/ 12 February 2024

Closing the gender gap in science

Female Scientist Looking Under Microscope And Using Laptop In A Laboratory
As we celebrate the achievements of women in science, let us also recognise the work that lies ahead in realising true gender equality in Stem fields.

As we celebrate the International Day of Women and Girls in Science on 11 February, it’s imperative to reflect on the progress made, and the challenges that persist, in ensuring gender equality in the Stem — science, technology, engineering and maths — fields. 

This day serves as a global celebration of the invaluable contribution women make to Stem disciplines, while highlighting the disparities that hinder their full participation. 

I urge us all to redouble our efforts to encourage and support more women to pursue careers in science.

Despite the strides made in education, the gender gap remains glaringly evident, with millions of girls still facing barriers to accessing quality education, particularly in conflict-affected regions. 

The suspension of educational opportunities for women, as witnessed across the world, underscores the urgent need to address systemic barriers hindering girls’ education globally. Furthermore, women and girls are disproportionately excluded from opportunities to build essential skills, perpetuating the cycle of inequality.

In the realm of science and innovation, gender disparities persist, limiting women’s roles and contribution. As technology continues to advance, it is crucial that women are not left behind.

The emergence of artificial intelligence presents both opportunities and challenges, yet women remain underrepresented in this field. The consequences of this imbalance are stark, as AI technologies often reflect biases that can exacerbate inequalities, particularly for women of colour. 

However, amid these challenges, there are beacons of hope that inspire us to strive for greater gender parity in Stem. This year, Stellenbosch University is excited to have Melissa Muller, South Africa’s top-performing matric learner in 2023, as a shining example of the potential that lies within young women interested in science.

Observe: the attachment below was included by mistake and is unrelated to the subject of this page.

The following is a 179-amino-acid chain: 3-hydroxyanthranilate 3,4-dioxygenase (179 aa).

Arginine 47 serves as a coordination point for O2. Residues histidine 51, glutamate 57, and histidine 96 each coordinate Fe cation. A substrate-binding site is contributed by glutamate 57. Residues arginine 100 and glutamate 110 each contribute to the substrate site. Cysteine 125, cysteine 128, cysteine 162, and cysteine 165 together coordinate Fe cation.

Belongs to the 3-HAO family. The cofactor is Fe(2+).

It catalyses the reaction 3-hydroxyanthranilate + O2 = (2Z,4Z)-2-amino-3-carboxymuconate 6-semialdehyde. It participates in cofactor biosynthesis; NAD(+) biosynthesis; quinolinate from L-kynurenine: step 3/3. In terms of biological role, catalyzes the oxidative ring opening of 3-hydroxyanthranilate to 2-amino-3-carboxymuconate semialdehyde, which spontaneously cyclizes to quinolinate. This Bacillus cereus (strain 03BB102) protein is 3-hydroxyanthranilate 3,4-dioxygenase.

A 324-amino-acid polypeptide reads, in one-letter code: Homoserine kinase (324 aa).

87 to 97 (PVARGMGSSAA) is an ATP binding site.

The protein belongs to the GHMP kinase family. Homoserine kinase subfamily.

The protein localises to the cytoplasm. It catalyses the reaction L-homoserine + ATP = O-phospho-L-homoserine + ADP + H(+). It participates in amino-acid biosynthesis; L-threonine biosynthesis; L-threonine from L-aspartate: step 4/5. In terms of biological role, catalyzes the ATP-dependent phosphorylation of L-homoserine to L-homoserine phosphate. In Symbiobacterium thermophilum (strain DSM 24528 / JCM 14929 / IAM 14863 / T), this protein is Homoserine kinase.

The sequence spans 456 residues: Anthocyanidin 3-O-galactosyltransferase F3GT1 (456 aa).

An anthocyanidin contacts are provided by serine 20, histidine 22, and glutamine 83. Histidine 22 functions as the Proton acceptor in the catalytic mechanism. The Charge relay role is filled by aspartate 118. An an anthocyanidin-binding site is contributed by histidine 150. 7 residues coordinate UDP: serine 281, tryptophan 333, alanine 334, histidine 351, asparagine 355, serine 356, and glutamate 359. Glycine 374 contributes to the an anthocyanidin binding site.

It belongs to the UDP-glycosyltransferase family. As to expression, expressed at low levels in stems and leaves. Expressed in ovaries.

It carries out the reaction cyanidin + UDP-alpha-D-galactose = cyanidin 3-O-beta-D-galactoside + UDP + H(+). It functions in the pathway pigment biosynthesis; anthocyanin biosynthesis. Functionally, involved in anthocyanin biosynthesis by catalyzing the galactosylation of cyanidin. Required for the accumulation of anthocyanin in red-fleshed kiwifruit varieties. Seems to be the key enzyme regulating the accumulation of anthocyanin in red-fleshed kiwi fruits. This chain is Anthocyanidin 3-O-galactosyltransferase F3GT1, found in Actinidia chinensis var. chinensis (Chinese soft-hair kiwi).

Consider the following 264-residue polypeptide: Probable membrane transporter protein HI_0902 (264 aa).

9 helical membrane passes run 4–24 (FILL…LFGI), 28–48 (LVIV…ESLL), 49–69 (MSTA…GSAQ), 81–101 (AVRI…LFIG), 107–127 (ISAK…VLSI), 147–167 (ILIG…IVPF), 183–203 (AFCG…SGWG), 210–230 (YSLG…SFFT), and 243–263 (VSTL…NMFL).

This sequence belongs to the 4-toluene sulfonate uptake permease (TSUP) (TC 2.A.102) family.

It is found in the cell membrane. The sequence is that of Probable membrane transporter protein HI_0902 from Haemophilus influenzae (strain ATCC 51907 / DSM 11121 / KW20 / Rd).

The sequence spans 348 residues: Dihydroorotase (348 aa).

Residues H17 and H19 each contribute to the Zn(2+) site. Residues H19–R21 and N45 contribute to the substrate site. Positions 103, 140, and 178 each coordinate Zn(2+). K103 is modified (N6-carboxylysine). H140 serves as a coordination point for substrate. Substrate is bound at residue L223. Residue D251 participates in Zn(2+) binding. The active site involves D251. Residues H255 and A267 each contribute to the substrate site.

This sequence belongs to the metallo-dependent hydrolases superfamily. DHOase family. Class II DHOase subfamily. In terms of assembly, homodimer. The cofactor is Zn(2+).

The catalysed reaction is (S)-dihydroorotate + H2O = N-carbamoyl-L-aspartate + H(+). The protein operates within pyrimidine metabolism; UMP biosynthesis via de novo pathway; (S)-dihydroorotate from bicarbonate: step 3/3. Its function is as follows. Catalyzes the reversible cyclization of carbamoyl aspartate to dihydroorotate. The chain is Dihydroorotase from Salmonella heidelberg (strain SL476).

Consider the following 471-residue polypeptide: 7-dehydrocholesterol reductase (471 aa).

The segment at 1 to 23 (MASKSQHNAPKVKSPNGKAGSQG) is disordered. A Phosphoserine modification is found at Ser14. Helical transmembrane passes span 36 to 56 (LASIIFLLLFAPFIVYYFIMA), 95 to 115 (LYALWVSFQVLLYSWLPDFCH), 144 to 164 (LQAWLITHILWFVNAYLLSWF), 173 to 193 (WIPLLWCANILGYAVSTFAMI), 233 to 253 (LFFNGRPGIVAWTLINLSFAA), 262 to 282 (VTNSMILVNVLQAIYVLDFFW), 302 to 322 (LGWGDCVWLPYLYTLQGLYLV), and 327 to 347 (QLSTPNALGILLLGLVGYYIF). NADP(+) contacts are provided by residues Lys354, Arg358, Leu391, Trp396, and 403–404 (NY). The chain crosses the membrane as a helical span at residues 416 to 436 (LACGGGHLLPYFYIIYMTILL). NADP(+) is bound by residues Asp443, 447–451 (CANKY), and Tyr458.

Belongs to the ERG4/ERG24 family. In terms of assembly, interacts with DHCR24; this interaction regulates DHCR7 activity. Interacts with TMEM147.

Her decision to study mechatronics engineering at the university exemplifies the importance of nurturing and supporting women’s ambitions in Stem fields. We congratulate the many other women and girls who continue to excel and to enter Stem fields in which they are traditionally under-represented.  

At Stellenbosch University, we have seen the number of women doctoral graduates steadily increase between 2018 and 2021 to 48%. This compares well with the 46% recorded for the South African higher education sector. 

Moreover, the recent launch of the groundbreaking Paarl Africa Underground Laboratory (Paul) project underscores Africa’s potential in scientific research. As we embark on this pioneering endeavour to study dark matter and neutrinos, let us ensure that women are actively involved and well represented.

On this International Day of Women and Girls in Science, let us reaffirm our commitment to dismantling barriers and creating inclusive environments where women can thrive in Stem. 

We must invest in educational opportunities, provide mentorship and support networks, and actively promote gender diversity in scientific research and innovation. By harnessing the full potential of women in science, we can drive meaningful progress towards a more equitable and prosperous future for all. 

We acknowledge the women scientists at Stellenbosch University who continue to make a great impact in their field and who mentor future generations. Two examples are Professor Michele Miller, who heads the Animal TB Research Group and holds the DSI-NRF South African Research chair in Animal TB, and Professor Quinette Louw, the executive head of the Department of Health and Rehabilitation Studies and South African Research Chair in innovative rehabilitation. 

As we celebrate the achievements of women in science, let us also recognise the work that lies ahead in realising true gender equality in Stem fields. Together, let us pave the way for a future where every girl and woman has the opportunity to pursue her passion and contribute her talents to shaping the world through science and innovation.

Professor Sibusiso Moyo is deputy vice chancellor for research, innovation and postgraduate studies at Stellenbosch University.